In one embodiment, the effective button locations 601(1)-601(12) are implemented using a sensor array of a touchpad. The effective button locations 601(1)-601(12) may be defined as specific locations or regions of the surface area of the touchpad. In another embodiment the locations of these effective button locations 601(1)-612(12) may be dynamically allocated as the operating mode of the device changes, as described above. In another embodiment, the sensor array may include a sensor element for each effective button location 601. In another embodiment, the effective button locations 601(1)-601(12) of the keypad sensing device 600 are implemented using individual touch-sensor buttons; one touch-sensor button for each effective button location 601. Alternatively, other capacitance sensing configurations may be used to implement the effective button locations 601.

Similarly, the feedback zones 602(1)-601(12) may be implemented as defined areas on a sensor array, such as a sensor array of a touchpad, that correspond to the effective button locations 601. Alternatively, the feedback zones 602(1)-601(12) may correspond to individual touch-sensor buttons used for each effective button location.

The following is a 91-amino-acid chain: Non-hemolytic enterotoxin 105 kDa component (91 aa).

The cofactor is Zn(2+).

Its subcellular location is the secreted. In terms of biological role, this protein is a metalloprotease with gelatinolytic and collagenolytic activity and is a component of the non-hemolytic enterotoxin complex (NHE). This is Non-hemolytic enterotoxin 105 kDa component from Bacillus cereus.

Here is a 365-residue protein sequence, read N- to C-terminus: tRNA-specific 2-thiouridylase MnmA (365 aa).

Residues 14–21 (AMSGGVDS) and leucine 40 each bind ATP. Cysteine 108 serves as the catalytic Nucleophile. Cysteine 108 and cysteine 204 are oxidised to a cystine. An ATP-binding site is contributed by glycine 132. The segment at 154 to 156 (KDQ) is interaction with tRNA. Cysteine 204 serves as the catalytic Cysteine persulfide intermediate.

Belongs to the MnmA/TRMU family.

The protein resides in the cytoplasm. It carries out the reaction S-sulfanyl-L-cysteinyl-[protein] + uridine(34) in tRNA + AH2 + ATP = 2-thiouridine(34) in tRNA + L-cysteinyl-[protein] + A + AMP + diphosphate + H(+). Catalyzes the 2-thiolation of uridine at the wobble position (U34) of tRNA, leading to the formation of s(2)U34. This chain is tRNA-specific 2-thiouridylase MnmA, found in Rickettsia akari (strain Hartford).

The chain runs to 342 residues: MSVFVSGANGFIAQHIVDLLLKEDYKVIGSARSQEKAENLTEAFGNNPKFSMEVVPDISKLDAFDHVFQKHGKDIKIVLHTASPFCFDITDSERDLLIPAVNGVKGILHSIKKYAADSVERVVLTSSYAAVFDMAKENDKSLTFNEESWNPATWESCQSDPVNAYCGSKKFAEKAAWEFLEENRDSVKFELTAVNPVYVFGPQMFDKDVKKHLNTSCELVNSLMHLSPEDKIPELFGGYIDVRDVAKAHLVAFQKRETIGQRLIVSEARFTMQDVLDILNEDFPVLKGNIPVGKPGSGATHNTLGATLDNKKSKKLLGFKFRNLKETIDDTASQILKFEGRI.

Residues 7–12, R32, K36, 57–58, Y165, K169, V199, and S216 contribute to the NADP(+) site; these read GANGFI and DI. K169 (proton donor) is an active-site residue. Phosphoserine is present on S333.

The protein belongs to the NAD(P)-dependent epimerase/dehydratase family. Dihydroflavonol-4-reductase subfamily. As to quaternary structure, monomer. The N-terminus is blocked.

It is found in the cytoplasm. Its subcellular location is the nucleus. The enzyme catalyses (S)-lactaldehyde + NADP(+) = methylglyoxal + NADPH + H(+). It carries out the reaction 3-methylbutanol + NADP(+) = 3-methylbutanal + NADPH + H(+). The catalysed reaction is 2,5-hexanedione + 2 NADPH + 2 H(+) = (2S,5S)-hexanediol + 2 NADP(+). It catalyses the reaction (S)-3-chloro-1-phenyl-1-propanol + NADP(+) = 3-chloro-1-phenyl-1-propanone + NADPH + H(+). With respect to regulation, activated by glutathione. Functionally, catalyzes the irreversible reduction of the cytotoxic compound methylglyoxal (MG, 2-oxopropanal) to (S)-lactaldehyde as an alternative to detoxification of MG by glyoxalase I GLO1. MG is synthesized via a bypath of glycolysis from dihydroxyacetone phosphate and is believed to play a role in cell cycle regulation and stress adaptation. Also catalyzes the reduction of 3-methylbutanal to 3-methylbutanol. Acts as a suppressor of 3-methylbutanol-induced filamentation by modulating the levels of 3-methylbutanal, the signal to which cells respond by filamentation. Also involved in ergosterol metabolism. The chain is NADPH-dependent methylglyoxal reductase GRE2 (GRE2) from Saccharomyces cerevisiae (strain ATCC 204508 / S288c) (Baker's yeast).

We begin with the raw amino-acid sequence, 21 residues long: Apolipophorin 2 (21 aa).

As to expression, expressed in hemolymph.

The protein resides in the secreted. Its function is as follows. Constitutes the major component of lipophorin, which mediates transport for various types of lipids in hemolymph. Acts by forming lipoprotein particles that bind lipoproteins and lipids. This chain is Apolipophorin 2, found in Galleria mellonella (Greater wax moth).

In one embodiment, the feedback zones 602(1)-602(12) correspond one-to-one to the effective button locations 601(1)-601(12), such as illustrated in FIG. 6A. Alternatively, the feedback zones may be more or less than the number of effective button locations 601(1)-601(12). For example, in one embodiment, such as illustrated in FIG. 6B, there may be two feedback zones 602(13) and 602(14), one feedback zone 602(13) that corresponds to the home key, such as the ‘5’ key, and one feedback zone 602(14) that corresponds to all the other keys, such as the ‘1’-‘4’, ‘6’-‘9’, and ‘#’ and ‘*’ keys. The two feedback zones 602(13) and 602(14) may be used to determine the particular active feedback to be provided to a user for manipulating a conductive object on the keypad, and for determining the particular active feedback to be provided to a user to allow the user to determine a reference location, e.g., home key (e.g., ‘5’ key). The active feedback may increase or decrease in magnitude, frequency, duration, or any combination thereof of audio tones, verbal message, vibrations, light, or any combination thereof, as the conductive object activates the two different feedback zones 602(13)-602(14). For example, the active feedback generated by activating the feedback zone 602(14) may be one or more vibrations at a first frequency, and the active feedback generated by activating the feedback zone 602(13) may be one or more vibrations at a second frequency. In this embodiment, the first and second frequencies may include a difference in frequencies that is easily perceived by the user to detect when the conductive object is on the effective button location 601(5), which corresponds to the home key (e.g., ‘5’ key).